Of the 5 orchestras I chose, 4 of them are in the New York area and 1 of them is in Boston. They all shared the same characteristics of having White males as the conductor.
The Astoria Symphony Conductor- Silas Nathaniel Huff- White Male
Long Island Philharmonic Conductor- David Stewart Wiley- White Male
American Symphony Orchestra Conductor- Leon Botstein- White Male
Brooklyn Philharmonic Conductor- Michael Christie- White Male
Boston Civic Symphony Conductor- Max Hobart- White Male
In analyzing the data compiled in Part 1 from the entire class the results were out of 52 conductors 44 of them were White while 1 was Black, 4 were Hispanic, and 3 were Asian. 47 out of the 52 conductors were males, with only 5 conductors being females. The orchestras profiled were from throughout the country with there being no chance of a regional bias coming out through the numbers. The numbers showed that no matter from what part of the country an orchestra was it was likely that the conductor/musical director would be both white and male. In deciphering why such a small number of women and minorities make it to the positions of conductor and musical director there are many factors to consider from a lack of training programs to prepare women and minorities to a position leading some of these orchestras, to exposure to classical music itself, to a tradition that would prefer that the leaders of orchestra are White males. All of these might account for the lack of women and minorities among the numbers of orchestral conductors. Another more controversial idea might be the idea that perhaps the reason for the lack of women and minorities among conductors is a lack of ability in comparison with the white males who dominate the field. If not that perhaps a lack of ability exists for the women and minorities who are qualified to be orchestral conductors but the numbers are so small hence their lack of representation. The numbers show that for a non-White male to even make it far in the field of conducting takes extraordinary work.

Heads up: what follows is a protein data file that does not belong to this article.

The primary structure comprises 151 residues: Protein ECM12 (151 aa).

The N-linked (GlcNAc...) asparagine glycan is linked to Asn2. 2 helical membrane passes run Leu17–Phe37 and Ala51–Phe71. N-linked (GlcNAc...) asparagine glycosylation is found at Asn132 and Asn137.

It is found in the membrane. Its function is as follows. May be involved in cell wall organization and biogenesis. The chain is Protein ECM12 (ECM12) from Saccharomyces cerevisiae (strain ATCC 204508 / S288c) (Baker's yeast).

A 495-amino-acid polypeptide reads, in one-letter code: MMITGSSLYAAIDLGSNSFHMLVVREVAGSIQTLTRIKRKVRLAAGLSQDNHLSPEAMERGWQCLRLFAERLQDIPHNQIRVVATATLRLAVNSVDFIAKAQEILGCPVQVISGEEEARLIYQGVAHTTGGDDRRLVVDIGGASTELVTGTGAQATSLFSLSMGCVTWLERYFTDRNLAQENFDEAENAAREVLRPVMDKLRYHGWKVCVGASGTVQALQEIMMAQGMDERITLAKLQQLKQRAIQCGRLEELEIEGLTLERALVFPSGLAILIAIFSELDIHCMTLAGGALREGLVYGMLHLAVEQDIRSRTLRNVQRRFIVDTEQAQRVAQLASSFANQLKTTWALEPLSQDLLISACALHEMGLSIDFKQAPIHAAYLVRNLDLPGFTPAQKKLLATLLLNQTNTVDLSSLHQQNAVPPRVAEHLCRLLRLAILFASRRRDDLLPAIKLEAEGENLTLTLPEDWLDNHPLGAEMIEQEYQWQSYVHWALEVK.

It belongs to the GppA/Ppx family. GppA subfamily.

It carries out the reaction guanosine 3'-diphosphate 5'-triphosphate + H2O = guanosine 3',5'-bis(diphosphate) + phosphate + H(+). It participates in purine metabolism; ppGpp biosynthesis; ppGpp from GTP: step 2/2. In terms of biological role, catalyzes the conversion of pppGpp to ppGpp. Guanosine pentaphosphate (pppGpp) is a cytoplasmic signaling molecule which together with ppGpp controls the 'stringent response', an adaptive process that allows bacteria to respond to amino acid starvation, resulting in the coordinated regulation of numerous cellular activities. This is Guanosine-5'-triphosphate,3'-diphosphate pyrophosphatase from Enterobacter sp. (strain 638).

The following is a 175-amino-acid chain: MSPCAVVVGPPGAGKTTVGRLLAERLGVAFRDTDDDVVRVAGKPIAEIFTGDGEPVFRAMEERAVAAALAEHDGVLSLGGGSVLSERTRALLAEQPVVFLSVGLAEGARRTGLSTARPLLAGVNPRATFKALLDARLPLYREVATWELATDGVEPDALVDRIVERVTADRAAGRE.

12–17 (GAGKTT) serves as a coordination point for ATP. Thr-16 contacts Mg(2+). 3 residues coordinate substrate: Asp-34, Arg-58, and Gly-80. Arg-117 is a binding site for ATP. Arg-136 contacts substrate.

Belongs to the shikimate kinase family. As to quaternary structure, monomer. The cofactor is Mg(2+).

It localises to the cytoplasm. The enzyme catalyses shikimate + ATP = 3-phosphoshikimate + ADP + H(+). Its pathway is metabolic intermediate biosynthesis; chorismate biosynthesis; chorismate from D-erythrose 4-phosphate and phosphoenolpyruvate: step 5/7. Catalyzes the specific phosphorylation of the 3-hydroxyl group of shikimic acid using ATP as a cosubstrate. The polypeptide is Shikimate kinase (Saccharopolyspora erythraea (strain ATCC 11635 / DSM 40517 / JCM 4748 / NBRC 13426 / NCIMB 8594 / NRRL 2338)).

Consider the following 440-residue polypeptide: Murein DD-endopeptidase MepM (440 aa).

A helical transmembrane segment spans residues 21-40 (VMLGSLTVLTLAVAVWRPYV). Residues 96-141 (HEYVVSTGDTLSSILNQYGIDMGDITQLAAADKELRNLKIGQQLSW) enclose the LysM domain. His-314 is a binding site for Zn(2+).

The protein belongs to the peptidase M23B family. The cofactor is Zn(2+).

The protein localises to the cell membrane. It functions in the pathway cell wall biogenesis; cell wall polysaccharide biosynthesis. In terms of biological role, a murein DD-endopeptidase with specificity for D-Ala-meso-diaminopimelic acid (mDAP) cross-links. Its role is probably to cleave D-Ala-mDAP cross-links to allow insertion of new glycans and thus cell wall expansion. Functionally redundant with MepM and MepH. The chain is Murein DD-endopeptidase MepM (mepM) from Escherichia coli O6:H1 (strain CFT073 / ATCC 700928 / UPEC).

The lack of women and minorities among the ranks of conductors in the United States is one that is proven both a casual glance and an in depth study of numbers. The lack of women conductors is also an issue in Britain where apart from Jane Glover in the Royal Academy of Music, there are no women in any of the higher positions in the orchestras of that country, while in Lisbon, Portugal half of the 6 conducting jobs that are available feature women in those roles. This shows that given the chance women can rise to the top of the conducting field given the proper opportunity in the biggest cities.
Minority conductors face added pressures that women do not face with the foremost of them being racism and lack of opportunity. According to black musician Aaron Dworkin classical music has yet to even being to confront the issue of racism. In an analysis of 200 symphony orchestras in the U.S. in 2000, 1.4% of all musicians were black and 1.9% was Latino which was actually a declining number from the early 1990’s. For minorities to even aspire to being the leaders of orchestras the actual number of minority musicians must go up. Another thing that would have to be addressed in creating higher numbers of minority conductors especially among blacks is to increase their exposure to an art medium that has traditionally not seen black participate in it.
The stereotypical view of orchestral conductors as an upper class white male is part of the reason for the lack of women and minorities among orchestral conductors. Classical music is a music that is strongly tied to tradition, and the traditional elements of classical music have never seen women and minorities go far. The music played is often times music composed by European males such as Mozart and others. In Italy Julia Jones becoming the first women to conduct Wagner was a major thing due to the perception of Wagner music perhaps being beyond the reach of a woman to conduct. The traditional view of women as not being strong enough to lead and command men is a giant problem for women hoping to rise up in the ranks. The upper-class traditions of classical music also work well to bar many minorities especially blacks from getting involved in classical music from the outset, since blacks have been traditionally at the bottom of the class scale in the United States. All the upper-class trappings that are associated with the music are beyond the reach of many blacks and unless there are school programs are some kind of endowment program being used for blacks, many of them are never exposed to classical music.
The Guardian. Accessed from http://www.guardian.co.uk/music/tomserviceblog/2010/jan/22/women-conductors-julia-jones
The San Diego Union Tribune. Accessed from http://www.signonsandiego.com/uniontrib/20051016/news_1a16conduct.html
The Free Library. Accessed from http://www.thefreelibrary.com/Classical+music:+Black+and+Latino+musicians+hope+to+change+the+image+...-a0157950599
BBC. Accessed from http://www.bbc.co.uk/musictv/maestro/news/do-men-hog-the-podium/BBC. Accessed from http://news.bbc.co.uk/2/hi/uk_news/magazine/7612180.stm